Cognitive Behavioural Therapy (CBT)

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Cognitive behavioural therapy centres on overcoming emotional and behavioural problems, by focusing on the way a person thinks and acts (DUMMIES REF). CBT is a combination of cognitive and behavioural therapy techniques and aims to support lasting change for clients who suffer problems such as anxiety, depression and phobias (Soy Ref). Although each therapy is diverse in its own right, Corsini and Wedding (2008) state they share similarities, such as identifying client’s functional issues and being problem orientated. CBT interactively assists clients in changing maladaptive behaviours and negative automatic responses, to external events, with the use of specific interventions such as drawing new conclusions, decentering, diary keeping and …show more content…
This resulted in combining cognitive and behavioural approaches to therapy to form one comprehensive approach, named cognitive behavioural therapy. What resulted was an in depth problem solving and goal orientated approach, which Forman (2011) states focuses on the interaction of the thoughts, emotions and behaviours that maintain a client’s mental distress. CBT stresses the importance of educating clients about these interactions and aiding them in understanding their reciprocal nature, can help increase client’s awareness of their automatic thoughts in different situations (SOY REF). The goal is to assist clients in responding to events in a more positive and healthy manner, which involves the assessment of their problems, the application of tailored interventions and the predicted prevention of potential obstacles that can emerge in the clients life that could cause relapse (Westbrook et al., 2007). Forman (2011) states that CBT works on the principle that people’s behaviours are based upon what they perceive to be happening in a situation and once these are understood, one can be trained to respond differently (Forman, …show more content…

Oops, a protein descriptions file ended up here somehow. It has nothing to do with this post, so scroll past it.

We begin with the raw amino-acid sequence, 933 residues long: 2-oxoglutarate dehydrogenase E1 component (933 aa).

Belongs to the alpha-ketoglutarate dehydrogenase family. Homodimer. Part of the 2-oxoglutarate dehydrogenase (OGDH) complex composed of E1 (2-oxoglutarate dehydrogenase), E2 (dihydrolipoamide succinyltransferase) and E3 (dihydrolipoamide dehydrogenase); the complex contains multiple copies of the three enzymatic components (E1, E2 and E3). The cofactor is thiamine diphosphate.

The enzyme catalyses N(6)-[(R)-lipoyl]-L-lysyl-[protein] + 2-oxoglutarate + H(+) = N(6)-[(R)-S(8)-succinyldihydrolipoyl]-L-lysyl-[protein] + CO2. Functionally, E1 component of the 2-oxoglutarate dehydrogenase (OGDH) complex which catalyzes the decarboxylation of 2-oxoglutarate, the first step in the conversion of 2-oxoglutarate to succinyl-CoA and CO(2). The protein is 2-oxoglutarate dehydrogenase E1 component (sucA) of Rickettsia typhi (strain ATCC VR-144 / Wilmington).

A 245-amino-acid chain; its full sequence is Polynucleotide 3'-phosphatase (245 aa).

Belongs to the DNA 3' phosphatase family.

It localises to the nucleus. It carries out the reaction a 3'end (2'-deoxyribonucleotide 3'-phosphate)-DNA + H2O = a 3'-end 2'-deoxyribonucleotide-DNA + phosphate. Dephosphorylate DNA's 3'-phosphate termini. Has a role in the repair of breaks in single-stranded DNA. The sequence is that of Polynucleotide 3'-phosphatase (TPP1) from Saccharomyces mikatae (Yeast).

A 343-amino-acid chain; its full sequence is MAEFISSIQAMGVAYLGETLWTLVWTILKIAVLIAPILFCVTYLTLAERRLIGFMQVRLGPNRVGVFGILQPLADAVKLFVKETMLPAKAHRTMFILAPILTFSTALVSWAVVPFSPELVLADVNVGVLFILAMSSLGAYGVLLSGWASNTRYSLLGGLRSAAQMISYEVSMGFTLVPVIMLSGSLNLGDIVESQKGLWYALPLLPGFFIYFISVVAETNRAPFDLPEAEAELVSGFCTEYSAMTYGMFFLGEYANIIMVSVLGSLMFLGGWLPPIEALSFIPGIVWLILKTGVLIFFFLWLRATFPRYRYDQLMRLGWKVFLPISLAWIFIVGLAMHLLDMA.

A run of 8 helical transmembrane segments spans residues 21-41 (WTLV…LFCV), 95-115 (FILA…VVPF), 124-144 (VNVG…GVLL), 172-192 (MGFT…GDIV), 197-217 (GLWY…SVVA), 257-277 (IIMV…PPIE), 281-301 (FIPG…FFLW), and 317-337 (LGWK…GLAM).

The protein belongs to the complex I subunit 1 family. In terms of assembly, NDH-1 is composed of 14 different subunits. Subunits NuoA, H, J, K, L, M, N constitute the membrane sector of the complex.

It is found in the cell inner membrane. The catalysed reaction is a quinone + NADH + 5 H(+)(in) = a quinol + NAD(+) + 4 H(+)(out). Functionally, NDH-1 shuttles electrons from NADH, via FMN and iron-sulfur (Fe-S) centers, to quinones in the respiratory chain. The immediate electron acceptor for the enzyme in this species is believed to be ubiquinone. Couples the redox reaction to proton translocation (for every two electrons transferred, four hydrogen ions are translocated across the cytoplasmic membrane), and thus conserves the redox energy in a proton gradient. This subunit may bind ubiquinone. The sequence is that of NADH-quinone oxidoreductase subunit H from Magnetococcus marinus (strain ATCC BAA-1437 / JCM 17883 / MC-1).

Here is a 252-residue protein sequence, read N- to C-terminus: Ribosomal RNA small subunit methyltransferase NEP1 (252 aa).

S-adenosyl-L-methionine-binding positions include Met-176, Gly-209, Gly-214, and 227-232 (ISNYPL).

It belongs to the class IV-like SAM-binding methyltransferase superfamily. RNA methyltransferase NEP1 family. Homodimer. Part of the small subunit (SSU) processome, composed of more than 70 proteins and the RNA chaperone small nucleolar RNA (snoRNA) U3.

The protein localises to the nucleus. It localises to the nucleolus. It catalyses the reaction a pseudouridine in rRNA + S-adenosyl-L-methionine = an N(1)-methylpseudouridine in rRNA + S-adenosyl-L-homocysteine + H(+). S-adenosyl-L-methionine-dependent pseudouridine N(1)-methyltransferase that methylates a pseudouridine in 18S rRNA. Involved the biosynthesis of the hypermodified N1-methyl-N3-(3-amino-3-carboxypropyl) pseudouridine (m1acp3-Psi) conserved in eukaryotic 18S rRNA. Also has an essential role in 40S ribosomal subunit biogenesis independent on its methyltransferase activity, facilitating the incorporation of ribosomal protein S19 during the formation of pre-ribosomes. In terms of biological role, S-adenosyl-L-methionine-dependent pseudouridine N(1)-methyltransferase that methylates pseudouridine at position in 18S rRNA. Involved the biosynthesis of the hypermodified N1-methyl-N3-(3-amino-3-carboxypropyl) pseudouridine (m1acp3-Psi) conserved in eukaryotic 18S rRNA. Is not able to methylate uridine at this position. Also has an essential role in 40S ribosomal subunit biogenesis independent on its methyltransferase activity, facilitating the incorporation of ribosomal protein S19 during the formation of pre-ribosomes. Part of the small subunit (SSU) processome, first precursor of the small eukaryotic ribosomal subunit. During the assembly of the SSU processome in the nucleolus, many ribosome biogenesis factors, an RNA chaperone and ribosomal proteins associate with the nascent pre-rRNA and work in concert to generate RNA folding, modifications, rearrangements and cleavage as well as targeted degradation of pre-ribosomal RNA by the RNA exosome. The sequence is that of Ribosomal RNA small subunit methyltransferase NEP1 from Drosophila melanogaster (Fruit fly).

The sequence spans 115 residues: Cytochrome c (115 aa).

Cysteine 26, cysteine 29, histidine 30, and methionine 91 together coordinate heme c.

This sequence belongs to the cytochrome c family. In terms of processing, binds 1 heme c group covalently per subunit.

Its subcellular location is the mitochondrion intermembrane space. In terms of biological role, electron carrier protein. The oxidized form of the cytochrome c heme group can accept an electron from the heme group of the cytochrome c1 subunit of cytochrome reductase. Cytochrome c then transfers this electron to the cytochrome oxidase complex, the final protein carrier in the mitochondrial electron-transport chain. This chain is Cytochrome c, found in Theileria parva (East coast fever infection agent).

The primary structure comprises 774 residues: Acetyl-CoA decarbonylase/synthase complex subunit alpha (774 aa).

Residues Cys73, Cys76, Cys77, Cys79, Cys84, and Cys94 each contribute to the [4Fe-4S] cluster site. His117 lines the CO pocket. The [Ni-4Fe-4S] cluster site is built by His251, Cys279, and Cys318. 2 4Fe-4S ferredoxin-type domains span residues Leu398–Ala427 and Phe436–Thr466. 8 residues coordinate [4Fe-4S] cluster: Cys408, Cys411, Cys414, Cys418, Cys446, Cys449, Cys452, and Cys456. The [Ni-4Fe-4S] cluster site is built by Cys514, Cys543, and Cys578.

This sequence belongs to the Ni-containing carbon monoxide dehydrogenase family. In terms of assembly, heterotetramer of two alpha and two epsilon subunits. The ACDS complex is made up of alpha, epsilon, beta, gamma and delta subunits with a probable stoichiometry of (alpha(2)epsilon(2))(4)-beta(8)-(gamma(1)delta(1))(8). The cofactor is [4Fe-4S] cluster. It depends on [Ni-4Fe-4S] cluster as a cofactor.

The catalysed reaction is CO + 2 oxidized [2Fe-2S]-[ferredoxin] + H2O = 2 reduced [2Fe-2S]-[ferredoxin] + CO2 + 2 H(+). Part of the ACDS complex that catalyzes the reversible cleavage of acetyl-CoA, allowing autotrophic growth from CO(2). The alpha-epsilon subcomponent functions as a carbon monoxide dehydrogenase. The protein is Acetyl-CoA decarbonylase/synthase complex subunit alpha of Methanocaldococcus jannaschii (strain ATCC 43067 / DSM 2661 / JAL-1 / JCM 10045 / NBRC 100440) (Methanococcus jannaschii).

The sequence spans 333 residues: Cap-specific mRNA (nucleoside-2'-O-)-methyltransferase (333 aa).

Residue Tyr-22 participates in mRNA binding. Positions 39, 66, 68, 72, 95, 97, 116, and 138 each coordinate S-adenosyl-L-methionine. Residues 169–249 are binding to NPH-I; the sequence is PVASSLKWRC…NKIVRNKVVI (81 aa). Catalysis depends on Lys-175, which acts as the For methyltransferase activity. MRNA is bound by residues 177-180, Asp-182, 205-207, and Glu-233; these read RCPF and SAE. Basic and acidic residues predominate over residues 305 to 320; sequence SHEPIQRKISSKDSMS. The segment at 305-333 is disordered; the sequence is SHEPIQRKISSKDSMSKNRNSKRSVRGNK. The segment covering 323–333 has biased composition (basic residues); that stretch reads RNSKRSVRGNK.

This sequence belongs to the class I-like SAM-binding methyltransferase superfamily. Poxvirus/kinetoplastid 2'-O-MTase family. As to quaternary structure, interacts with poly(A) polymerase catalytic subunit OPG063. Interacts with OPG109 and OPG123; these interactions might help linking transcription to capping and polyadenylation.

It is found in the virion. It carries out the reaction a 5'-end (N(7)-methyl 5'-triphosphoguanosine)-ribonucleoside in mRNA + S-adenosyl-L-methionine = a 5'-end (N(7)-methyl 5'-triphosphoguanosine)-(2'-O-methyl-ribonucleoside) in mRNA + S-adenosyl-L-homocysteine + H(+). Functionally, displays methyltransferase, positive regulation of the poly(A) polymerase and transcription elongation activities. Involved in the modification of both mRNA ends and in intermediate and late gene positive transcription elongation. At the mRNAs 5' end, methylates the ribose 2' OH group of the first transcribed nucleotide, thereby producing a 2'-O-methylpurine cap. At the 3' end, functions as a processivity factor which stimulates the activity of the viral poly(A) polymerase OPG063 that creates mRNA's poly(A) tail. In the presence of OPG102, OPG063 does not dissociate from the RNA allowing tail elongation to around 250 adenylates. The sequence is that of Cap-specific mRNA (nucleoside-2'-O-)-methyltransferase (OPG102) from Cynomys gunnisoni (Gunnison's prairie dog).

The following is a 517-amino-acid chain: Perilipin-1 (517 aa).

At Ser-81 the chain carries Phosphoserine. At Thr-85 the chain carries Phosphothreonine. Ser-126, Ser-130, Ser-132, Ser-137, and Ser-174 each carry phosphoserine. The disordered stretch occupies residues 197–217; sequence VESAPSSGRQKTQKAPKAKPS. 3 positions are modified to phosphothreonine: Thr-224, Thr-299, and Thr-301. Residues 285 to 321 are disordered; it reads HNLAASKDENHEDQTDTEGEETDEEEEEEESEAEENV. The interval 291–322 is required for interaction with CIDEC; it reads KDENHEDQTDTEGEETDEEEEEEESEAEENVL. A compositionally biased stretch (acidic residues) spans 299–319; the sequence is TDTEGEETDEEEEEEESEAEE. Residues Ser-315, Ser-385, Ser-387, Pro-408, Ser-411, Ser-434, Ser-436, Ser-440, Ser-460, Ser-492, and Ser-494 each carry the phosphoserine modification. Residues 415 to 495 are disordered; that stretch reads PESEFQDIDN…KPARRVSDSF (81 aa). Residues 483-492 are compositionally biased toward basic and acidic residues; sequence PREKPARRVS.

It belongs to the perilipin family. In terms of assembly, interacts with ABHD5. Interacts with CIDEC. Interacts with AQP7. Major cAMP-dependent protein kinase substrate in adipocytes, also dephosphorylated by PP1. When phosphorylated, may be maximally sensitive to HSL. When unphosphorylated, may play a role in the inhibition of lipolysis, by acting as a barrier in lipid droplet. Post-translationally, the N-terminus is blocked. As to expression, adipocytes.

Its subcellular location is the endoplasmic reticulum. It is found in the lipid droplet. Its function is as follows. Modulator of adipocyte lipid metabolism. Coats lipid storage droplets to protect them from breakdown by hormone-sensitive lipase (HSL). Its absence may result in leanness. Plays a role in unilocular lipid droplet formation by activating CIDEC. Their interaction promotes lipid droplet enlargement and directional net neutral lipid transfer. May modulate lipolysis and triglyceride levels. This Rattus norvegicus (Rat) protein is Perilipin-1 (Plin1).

At the heart of CBT, is what is called the ABC’s of CBT, which Forman (2011) state is the A - antecedent or trigger, B – belief and C – consequences which all formulate our emotional responses. This is seen as a central technique to CBT as a good starting point in helping the client to differentiate between their feelings, thoughts and behaviours (DUMMIES REF).

Due to CBT’s scientifically researched nature, a number of techniques to change maladaptive
This is achieved by client and therapist collaboration, to analyse the here and now of the clients habitual responses to problems and how best to find solutions to them, based on what interventions work best for them individually (Westbrook et al., 2007). Some examples of interventions are identifying cognitions, diary keeping and relaxation techniques, which all aim to allow the client to objectively reassess and potentially change their automatic responses (Forman, 2011).
Tailoring specific interventions to each client is essential to CBT, as the client is largely responsible for managing their own problems and for example, if the intervention of diary keeping works for a client presenting with anxiety, it does not mean it will work effectively for another client who also has